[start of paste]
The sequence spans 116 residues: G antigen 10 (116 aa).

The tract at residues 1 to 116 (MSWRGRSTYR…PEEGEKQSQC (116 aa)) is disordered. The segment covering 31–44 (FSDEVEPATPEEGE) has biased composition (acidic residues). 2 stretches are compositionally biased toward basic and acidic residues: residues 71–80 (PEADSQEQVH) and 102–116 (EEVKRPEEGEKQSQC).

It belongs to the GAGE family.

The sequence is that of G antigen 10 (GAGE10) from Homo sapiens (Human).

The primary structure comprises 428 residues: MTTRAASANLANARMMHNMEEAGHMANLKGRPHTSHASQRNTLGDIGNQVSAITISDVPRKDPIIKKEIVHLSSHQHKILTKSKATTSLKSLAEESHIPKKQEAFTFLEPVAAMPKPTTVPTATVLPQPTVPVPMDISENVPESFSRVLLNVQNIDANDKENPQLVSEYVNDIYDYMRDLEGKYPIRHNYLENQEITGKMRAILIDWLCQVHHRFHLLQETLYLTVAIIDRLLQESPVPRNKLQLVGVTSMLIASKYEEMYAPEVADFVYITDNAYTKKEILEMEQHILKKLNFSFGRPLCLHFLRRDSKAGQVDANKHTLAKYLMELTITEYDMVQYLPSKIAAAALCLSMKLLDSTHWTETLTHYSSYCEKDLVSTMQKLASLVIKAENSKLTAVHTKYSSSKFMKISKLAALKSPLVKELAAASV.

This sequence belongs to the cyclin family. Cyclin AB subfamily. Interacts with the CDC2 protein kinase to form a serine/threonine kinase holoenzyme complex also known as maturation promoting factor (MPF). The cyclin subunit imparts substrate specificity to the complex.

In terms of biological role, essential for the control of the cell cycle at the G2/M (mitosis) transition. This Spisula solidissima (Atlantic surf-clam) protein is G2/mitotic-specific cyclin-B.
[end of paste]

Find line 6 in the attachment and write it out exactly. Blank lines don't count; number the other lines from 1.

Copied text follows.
This sequence belongs to the cyclin family. Cyclin AB subfamily. Interacts with the CDC2 protein kinase to form a serine/threonine kinase holoenzyme complex also known as maturation promoting factor (MPF). The cyclin subunit imparts substrate specificity to the complex.